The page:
It depends largely on how you define the term "punishment." Kids NEED to be allowed to make mistakes and suffer the consequences so they will learn. They need to be told no sometimes. At the same time, "punishment" in the traditional sense does not always have the intended effect.
Kids generally want to be good and do the right thing AT FIRST. However, they are also curious and naive about things and need your guidance to stay out of trouble. They are also inherently selfish/self centered and particularly at certain ages and stages.
You can greatly minimize your need to use punishments and increase the likelihood your child will look to you for guidance (even in their teen years) by staying connected to your kids through quality time, mutual respect through offering age-appropriate choices and responsibility and LISTENING, LISTENING, LISTENING. It is also extremely important to give your child a sense of value in the family by asking them to contribute as soon as they are able.
I hardly ever needed punishing as a child because my Dad and I have always been close. He is a really good listener and since he only had girls and I was the oldest, I often had the chores helping him the boys would normally have done (chopping fire wood, fixing fences, laying concrete, mowing the lawn, etc.) It meant I had that sense of value and he and I had a lot of time to talk even through our hard work and sweat (can you tell I had a fairly rural up-bringing?)
I have found that in general, the same is true of my daughter. Of course there have been times she has need redirecting, correction or support while she suffered the consequences of a choice, but generally I don't need to do A LOT of correcting and usually what is needed is pretty mild. Most kids will try lying ONCE or TWICE, they will test the boundaries (and, I haven't hit puberty with her yet, which may change my answer), but the resources on the matter, I've relied on and would recommend are:
The Seven Habits of Highly Effective Families by Stephen R. Covey and its companion The Seven Habits of Happy Kids by Sean Covey.
This book outlines seven habits that are pretty well established as effective techniques in running a family full of kids that are considerate, self monitoring and respectful while also being critical thinkers. It discusses the value of things like family meetings, quality time and even having a family mission statement and how to make these things work in a variety of families, settings and situations. The one for kids helps with stories you can use with elementary school-aged kids to aid them in learning the seven habits for themselves.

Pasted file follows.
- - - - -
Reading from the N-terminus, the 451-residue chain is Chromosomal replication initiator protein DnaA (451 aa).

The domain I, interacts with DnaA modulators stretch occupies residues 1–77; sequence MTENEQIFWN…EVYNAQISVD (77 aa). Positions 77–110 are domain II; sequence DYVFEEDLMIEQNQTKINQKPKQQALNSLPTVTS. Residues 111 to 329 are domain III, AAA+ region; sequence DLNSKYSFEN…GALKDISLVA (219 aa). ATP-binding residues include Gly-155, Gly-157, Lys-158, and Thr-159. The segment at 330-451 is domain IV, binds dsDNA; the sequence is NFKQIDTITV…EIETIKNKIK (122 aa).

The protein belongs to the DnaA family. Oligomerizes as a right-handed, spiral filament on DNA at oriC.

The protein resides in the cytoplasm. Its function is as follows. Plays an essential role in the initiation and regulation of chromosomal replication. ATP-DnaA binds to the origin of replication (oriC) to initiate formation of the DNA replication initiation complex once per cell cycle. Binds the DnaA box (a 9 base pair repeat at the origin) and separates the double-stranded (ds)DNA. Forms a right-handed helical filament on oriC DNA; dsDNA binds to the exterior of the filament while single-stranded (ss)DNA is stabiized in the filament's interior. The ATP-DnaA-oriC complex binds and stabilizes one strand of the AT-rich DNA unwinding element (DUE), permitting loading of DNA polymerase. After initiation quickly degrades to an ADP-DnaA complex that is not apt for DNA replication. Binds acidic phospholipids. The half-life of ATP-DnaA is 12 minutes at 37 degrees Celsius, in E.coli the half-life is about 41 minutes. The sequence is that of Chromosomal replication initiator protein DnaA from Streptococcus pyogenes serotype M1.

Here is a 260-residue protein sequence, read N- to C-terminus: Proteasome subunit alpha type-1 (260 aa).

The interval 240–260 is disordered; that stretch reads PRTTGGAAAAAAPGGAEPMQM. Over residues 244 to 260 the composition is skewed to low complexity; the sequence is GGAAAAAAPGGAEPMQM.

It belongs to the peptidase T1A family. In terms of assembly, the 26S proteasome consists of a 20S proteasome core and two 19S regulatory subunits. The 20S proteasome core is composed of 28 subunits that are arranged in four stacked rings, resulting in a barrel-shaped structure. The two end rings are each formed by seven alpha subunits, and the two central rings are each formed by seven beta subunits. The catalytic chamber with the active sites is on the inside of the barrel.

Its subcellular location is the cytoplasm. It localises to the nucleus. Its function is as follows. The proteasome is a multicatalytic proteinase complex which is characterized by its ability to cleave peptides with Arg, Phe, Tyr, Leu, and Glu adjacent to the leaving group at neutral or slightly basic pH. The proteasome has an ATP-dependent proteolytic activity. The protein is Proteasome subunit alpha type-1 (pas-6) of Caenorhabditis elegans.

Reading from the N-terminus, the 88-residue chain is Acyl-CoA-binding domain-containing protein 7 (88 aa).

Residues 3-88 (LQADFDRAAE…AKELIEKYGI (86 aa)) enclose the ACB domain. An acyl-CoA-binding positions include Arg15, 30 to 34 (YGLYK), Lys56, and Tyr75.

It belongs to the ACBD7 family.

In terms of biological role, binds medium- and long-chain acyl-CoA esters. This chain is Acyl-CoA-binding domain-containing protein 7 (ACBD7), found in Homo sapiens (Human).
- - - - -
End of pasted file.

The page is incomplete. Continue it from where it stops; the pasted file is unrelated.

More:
How to Talk so Kids will Listen and Listen so Kids will Talk This book discusses the pitfalls of too much praise, how to use non-evaluative statements, how to correct or critique constructively instead of deconstructively and yes, how to actually listen to your kids (somewhat).
Parenting with Love and Logic - Yes it is about giving choices to your children. It will talk all about why this is important in terms of both their development and esteem, as well as just helpful to you. No it is not about manipulation, it is about empowerment for you and your children. A choice of action a or a spanking would NOT be advocated in the book, both options are supposed to be equally valid options for both parents and child.
Aesop's Fables - yes, this includes things like, "The Crow and the Pitcher," "Androcles and the Lion," and "the Tortoise and the Hare." But is still full of wisdom presented in stories your kids will enjoy hearing you read to them and nuggets you may find helpful in guiding you as a parent too. Of course, I also use a lot of Bible stories with mine too.
Finally, I have not read Positive Discipline and it sounds as though it may conflict slightly with the other books I have listed here, but only slightly. It SOUNDS like it really goes over helping your kids feel a sense of self worth and how to let natural consequences help in teaching them the lessons they need to learn. @Christine Gordon recommends it frequently, and based on what I have read from her on this site, it is probably a resource you may find exceedingly helpful. I hope to read it myself soon.
Start with the SEVEN HABITS if you can only get one of these books now. MOST of them are old enough you should be able to get them from your public library in the US too.